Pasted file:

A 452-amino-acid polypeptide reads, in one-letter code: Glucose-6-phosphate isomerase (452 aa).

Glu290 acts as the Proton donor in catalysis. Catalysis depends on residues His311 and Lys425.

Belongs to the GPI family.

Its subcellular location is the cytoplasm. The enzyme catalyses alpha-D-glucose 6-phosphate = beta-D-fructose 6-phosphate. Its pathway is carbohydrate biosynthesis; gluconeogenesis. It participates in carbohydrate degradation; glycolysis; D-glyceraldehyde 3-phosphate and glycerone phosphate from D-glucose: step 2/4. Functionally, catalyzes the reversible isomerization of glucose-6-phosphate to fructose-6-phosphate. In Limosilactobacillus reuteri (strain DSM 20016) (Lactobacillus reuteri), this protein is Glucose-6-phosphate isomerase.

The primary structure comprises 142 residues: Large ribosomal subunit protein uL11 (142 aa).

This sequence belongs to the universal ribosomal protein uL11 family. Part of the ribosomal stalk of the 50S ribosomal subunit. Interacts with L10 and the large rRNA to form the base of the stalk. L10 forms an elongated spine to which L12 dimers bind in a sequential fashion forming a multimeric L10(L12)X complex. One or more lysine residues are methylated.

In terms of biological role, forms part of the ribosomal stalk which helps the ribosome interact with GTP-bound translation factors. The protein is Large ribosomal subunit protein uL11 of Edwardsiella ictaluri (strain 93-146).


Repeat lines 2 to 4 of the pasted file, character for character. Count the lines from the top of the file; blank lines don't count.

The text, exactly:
Glu290 acts as the Proton donor in catalysis. Catalysis depends on residues His311 and Lys425.

Belongs to the GPI family.

Its subcellular location is the cytoplasm. The enzyme catalyses alpha-D-glucose 6-phosphate = beta-D-fructose 6-phosphate. Its pathway is carbohydrate biosynthesis; gluconeogenesis. It participates in carbohydrate degradation; glycolysis; D-glyceraldehyde 3-phosphate and glycerone phosphate from D-glucose: step 2/4. Functionally, catalyzes the reversible isomerization of glucose-6-phosphate to fructose-6-phosphate. In Limosilactobacillus reuteri (strain DSM 20016) (Lactobacillus reuteri), this protein is Glucose-6-phosphate isomerase.